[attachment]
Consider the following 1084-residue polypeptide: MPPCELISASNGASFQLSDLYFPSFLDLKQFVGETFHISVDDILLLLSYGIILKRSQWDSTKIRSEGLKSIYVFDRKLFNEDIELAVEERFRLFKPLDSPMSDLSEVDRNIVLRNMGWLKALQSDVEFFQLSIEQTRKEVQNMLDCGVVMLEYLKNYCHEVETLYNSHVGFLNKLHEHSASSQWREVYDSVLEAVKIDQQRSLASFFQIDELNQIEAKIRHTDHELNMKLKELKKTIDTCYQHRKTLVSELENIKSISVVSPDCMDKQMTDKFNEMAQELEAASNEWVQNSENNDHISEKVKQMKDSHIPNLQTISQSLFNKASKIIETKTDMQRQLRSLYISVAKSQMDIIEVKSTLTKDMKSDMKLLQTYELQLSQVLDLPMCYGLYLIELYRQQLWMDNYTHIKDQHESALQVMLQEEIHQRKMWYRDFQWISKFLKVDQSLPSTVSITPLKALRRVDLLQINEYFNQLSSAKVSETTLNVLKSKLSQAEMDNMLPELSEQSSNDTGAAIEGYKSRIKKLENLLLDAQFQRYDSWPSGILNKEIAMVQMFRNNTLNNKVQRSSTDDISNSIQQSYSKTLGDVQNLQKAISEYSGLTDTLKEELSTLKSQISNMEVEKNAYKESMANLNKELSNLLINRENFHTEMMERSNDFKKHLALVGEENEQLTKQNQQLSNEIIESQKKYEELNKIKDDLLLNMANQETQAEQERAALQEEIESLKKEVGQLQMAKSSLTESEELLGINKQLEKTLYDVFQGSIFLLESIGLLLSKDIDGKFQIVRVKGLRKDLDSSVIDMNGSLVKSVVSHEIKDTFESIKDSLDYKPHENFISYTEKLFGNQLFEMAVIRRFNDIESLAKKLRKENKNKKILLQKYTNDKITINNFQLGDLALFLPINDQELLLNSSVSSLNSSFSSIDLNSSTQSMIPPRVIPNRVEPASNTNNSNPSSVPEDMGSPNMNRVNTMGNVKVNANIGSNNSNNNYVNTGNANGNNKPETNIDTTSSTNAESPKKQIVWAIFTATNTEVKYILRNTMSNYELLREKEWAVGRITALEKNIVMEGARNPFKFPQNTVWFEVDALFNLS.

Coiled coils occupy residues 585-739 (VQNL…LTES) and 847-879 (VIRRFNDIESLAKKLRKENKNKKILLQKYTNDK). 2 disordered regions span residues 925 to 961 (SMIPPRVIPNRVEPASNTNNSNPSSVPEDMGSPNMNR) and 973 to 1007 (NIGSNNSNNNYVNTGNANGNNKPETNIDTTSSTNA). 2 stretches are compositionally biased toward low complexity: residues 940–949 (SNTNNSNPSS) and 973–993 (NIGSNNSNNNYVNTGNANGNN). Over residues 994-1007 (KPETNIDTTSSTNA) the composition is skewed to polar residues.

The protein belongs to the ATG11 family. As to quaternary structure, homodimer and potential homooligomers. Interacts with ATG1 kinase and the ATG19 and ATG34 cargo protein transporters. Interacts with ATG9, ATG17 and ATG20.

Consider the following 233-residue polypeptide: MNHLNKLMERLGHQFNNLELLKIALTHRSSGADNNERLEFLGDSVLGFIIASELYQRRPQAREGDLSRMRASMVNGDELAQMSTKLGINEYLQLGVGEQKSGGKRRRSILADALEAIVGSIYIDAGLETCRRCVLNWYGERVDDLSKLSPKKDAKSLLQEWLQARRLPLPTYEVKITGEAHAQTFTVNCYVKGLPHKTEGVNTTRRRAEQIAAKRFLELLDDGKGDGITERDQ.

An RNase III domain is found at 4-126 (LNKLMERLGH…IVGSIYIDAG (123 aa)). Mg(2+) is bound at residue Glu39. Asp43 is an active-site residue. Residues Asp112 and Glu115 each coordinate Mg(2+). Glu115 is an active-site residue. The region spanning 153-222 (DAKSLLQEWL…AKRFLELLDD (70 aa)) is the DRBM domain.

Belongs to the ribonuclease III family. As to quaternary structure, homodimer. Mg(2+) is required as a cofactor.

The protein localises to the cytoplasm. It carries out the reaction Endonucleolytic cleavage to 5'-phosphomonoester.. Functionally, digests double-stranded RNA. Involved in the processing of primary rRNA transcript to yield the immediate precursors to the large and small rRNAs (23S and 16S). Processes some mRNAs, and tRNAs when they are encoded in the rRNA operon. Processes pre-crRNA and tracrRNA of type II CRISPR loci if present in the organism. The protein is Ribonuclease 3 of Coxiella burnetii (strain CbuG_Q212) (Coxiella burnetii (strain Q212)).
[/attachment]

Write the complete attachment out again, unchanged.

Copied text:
Consider the following 1084-residue polypeptide: MPPCELISASNGASFQLSDLYFPSFLDLKQFVGETFHISVDDILLLLSYGIILKRSQWDSTKIRSEGLKSIYVFDRKLFNEDIELAVEERFRLFKPLDSPMSDLSEVDRNIVLRNMGWLKALQSDVEFFQLSIEQTRKEVQNMLDCGVVMLEYLKNYCHEVETLYNSHVGFLNKLHEHSASSQWREVYDSVLEAVKIDQQRSLASFFQIDELNQIEAKIRHTDHELNMKLKELKKTIDTCYQHRKTLVSELENIKSISVVSPDCMDKQMTDKFNEMAQELEAASNEWVQNSENNDHISEKVKQMKDSHIPNLQTISQSLFNKASKIIETKTDMQRQLRSLYISVAKSQMDIIEVKSTLTKDMKSDMKLLQTYELQLSQVLDLPMCYGLYLIELYRQQLWMDNYTHIKDQHESALQVMLQEEIHQRKMWYRDFQWISKFLKVDQSLPSTVSITPLKALRRVDLLQINEYFNQLSSAKVSETTLNVLKSKLSQAEMDNMLPELSEQSSNDTGAAIEGYKSRIKKLENLLLDAQFQRYDSWPSGILNKEIAMVQMFRNNTLNNKVQRSSTDDISNSIQQSYSKTLGDVQNLQKAISEYSGLTDTLKEELSTLKSQISNMEVEKNAYKESMANLNKELSNLLINRENFHTEMMERSNDFKKHLALVGEENEQLTKQNQQLSNEIIESQKKYEELNKIKDDLLLNMANQETQAEQERAALQEEIESLKKEVGQLQMAKSSLTESEELLGINKQLEKTLYDVFQGSIFLLESIGLLLSKDIDGKFQIVRVKGLRKDLDSSVIDMNGSLVKSVVSHEIKDTFESIKDSLDYKPHENFISYTEKLFGNQLFEMAVIRRFNDIESLAKKLRKENKNKKILLQKYTNDKITINNFQLGDLALFLPINDQELLLNSSVSSLNSSFSSIDLNSSTQSMIPPRVIPNRVEPASNTNNSNPSSVPEDMGSPNMNRVNTMGNVKVNANIGSNNSNNNYVNTGNANGNNKPETNIDTTSSTNAESPKKQIVWAIFTATNTEVKYILRNTMSNYELLREKEWAVGRITALEKNIVMEGARNPFKFPQNTVWFEVDALFNLS.

Coiled coils occupy residues 585-739 (VQNL…LTES) and 847-879 (VIRRFNDIESLAKKLRKENKNKKILLQKYTNDK). 2 disordered regions span residues 925 to 961 (SMIPPRVIPNRVEPASNTNNSNPSSVPEDMGSPNMNR) and 973 to 1007 (NIGSNNSNNNYVNTGNANGNNKPETNIDTTSSTNA). 2 stretches are compositionally biased toward low complexity: residues 940–949 (SNTNNSNPSS) and 973–993 (NIGSNNSNNNYVNTGNANGNN). Over residues 994-1007 (KPETNIDTTSSTNA) the composition is skewed to polar residues.

The protein belongs to the ATG11 family. As to quaternary structure, homodimer and potential homooligomers. Interacts with ATG1 kinase and the ATG19 and ATG34 cargo protein transporters. Interacts with ATG9, ATG17 and ATG20.

Consider the following 233-residue polypeptide: MNHLNKLMERLGHQFNNLELLKIALTHRSSGADNNERLEFLGDSVLGFIIASELYQRRPQAREGDLSRMRASMVNGDELAQMSTKLGINEYLQLGVGEQKSGGKRRRSILADALEAIVGSIYIDAGLETCRRCVLNWYGERVDDLSKLSPKKDAKSLLQEWLQARRLPLPTYEVKITGEAHAQTFTVNCYVKGLPHKTEGVNTTRRRAEQIAAKRFLELLDDGKGDGITERDQ.

An RNase III domain is found at 4-126 (LNKLMERLGH…IVGSIYIDAG (123 aa)). Mg(2+) is bound at residue Glu39. Asp43 is an active-site residue. Residues Asp112 and Glu115 each coordinate Mg(2+). Glu115 is an active-site residue. The region spanning 153-222 (DAKSLLQEWL…AKRFLELLDD (70 aa)) is the DRBM domain.

Belongs to the ribonuclease III family. As to quaternary structure, homodimer. Mg(2+) is required as a cofactor.

The protein localises to the cytoplasm. It carries out the reaction Endonucleolytic cleavage to 5'-phosphomonoester.. Functionally, digests double-stranded RNA. Involved in the processing of primary rRNA transcript to yield the immediate precursors to the large and small rRNAs (23S and 16S). Processes some mRNAs, and tRNAs when they are encoded in the rRNA operon. Processes pre-crRNA and tracrRNA of type II CRISPR loci if present in the organism. The protein is Ribonuclease 3 of Coxiella burnetii (strain CbuG_Q212) (Coxiella burnetii (strain Q212)).